There's No Scam Too Small for Scott Pruitt

We may earn a commission from links on this page.

Scott Pruitt might very well enjoy the dubious honor of being the most unapologetically crooked person in Donald Trump’s Cabinet. When he’s not paying chump change to stay in a fancy DC apartment owned by the family of a powerful lobbyist, or kicking back in first class because he’s worried the plebes will be mean to him in coach, he’s busy squeezing every penny out of his position, including, we now know, dropping over a grand and a half of public money on a set of fancy pens. Yes, pens.

In response to a FOIA lawsuit filed by the Sierra Club, the EPA this week released a cache of documents featuring an email exchange in which a top Pruitt aide signed off on more than $3,200 worth of stationary items—including 12 silver fountain pens that cost the American public $1,560—from a high-end Washington, D.C. jewelry store this past August. The order was approved by Millan Hupp, whom the Washington Post described as Puritt’s “head of scheduling and advance and a trusted confidante dating to his Oklahoma days.”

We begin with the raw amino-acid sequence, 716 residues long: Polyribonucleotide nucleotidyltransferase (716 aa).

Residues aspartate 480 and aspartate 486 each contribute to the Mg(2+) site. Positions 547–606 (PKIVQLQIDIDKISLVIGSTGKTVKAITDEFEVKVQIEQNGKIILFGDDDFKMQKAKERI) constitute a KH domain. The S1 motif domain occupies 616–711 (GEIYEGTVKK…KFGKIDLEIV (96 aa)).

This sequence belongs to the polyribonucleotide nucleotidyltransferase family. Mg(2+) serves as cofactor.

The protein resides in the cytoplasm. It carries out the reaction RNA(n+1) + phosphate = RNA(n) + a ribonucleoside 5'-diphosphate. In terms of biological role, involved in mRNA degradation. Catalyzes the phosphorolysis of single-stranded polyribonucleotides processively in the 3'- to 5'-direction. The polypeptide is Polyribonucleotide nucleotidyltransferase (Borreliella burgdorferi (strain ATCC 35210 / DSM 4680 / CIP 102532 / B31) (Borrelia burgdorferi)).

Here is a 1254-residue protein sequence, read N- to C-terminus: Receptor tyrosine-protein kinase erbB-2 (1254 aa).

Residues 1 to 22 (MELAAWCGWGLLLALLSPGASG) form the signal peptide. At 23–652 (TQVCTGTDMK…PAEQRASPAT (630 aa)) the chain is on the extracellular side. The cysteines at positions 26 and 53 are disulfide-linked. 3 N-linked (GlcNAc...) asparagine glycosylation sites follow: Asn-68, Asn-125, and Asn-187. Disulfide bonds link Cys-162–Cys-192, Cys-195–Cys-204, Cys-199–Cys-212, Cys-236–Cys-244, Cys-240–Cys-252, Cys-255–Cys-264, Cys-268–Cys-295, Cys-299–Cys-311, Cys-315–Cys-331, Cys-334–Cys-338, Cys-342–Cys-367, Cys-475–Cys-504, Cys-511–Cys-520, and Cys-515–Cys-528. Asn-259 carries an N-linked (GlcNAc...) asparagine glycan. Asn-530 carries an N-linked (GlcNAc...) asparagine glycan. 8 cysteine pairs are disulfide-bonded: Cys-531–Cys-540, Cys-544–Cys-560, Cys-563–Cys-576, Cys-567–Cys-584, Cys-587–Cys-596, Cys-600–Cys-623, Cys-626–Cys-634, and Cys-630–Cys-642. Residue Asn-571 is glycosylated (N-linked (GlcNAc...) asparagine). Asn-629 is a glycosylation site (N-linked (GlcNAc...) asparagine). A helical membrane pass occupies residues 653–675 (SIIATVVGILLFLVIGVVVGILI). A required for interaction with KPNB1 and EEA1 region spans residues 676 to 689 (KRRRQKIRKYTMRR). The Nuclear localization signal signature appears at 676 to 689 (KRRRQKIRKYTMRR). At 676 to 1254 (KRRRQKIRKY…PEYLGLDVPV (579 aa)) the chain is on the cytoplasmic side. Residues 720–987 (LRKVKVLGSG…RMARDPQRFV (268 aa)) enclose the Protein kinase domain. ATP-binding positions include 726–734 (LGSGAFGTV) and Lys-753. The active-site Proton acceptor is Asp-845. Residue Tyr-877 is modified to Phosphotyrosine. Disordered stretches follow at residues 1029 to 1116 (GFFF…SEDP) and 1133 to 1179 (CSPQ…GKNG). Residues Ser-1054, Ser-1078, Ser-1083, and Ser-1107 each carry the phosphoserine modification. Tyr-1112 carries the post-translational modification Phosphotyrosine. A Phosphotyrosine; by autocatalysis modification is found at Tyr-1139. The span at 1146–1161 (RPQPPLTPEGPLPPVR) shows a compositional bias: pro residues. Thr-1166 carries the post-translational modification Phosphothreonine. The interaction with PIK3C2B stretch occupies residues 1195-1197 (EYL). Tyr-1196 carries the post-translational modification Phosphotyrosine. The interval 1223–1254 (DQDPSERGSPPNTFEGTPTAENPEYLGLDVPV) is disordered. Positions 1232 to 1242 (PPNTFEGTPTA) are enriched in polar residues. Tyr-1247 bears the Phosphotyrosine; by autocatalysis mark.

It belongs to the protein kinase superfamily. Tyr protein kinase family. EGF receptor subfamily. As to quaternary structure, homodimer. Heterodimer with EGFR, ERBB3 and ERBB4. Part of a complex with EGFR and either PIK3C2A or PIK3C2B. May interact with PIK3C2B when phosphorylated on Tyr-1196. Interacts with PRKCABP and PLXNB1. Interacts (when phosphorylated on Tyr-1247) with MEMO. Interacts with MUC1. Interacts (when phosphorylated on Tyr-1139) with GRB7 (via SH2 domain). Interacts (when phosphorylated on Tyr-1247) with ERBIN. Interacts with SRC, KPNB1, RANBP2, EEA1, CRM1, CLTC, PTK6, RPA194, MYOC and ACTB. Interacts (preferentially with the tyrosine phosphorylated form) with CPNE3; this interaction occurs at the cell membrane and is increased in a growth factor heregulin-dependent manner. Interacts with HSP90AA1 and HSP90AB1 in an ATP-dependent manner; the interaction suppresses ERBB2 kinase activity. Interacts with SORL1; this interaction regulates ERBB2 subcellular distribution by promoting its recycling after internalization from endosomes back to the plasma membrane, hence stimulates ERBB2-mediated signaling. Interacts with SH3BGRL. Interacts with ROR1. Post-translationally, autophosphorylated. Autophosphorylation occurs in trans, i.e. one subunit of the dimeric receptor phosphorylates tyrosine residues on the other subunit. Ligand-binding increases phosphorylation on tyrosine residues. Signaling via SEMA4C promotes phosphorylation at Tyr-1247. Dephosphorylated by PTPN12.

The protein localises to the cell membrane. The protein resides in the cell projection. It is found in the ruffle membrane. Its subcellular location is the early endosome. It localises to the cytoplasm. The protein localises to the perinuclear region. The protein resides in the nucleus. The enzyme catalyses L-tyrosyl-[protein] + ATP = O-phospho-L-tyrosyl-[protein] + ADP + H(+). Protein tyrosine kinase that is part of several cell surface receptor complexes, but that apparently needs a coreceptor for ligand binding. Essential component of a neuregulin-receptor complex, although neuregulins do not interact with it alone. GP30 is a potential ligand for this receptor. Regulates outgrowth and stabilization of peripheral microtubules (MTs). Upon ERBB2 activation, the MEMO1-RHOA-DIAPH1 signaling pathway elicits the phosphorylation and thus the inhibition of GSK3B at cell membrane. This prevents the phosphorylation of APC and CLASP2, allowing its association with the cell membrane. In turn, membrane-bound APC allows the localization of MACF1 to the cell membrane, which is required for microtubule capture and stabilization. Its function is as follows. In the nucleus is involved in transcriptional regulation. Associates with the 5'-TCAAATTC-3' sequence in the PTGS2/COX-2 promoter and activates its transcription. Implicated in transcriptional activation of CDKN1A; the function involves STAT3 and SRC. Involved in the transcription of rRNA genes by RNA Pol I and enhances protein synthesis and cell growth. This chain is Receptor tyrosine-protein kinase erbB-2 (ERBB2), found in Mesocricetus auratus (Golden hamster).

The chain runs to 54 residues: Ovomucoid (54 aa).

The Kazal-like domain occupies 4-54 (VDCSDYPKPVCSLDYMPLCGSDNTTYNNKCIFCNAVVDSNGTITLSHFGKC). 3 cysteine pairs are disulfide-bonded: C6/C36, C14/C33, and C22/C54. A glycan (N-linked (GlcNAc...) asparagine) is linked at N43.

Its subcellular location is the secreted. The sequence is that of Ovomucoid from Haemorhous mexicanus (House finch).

The $130 pens, each featuring the EPA’s official seal and Pruitt’s signature, “were made for the purpose of serving as gifts to the Administrator’s foreign counterparts and dignitaries upon his meeting with them,” an EPA spokesman told the Post on Friday. “This adheres to the same protocol of former EPA Administrators and were purchased using funds budgeted for such a purpose.”


As the Post notes, earlier this week, Pruitt blamed “decisions made by career staff” on his long list of reported extravagances during an interview with the conservative Washington Free Beacon. The emails obtained in the FOIA dump, however, show the opposite: An exorbitant purchase made not by a career EPA employee, but one of Puritt’s close personal friends. As such, it appears to fall right in line with Pruitt’s tried and true pattern of using his position to enjoy the finer things in life with his pals.

Pruitt also reportedly wanted a new line of EPA pens and journals to feature a revamped agency logo, since he thought the old one looked a little too much like the demon weed, marijuana.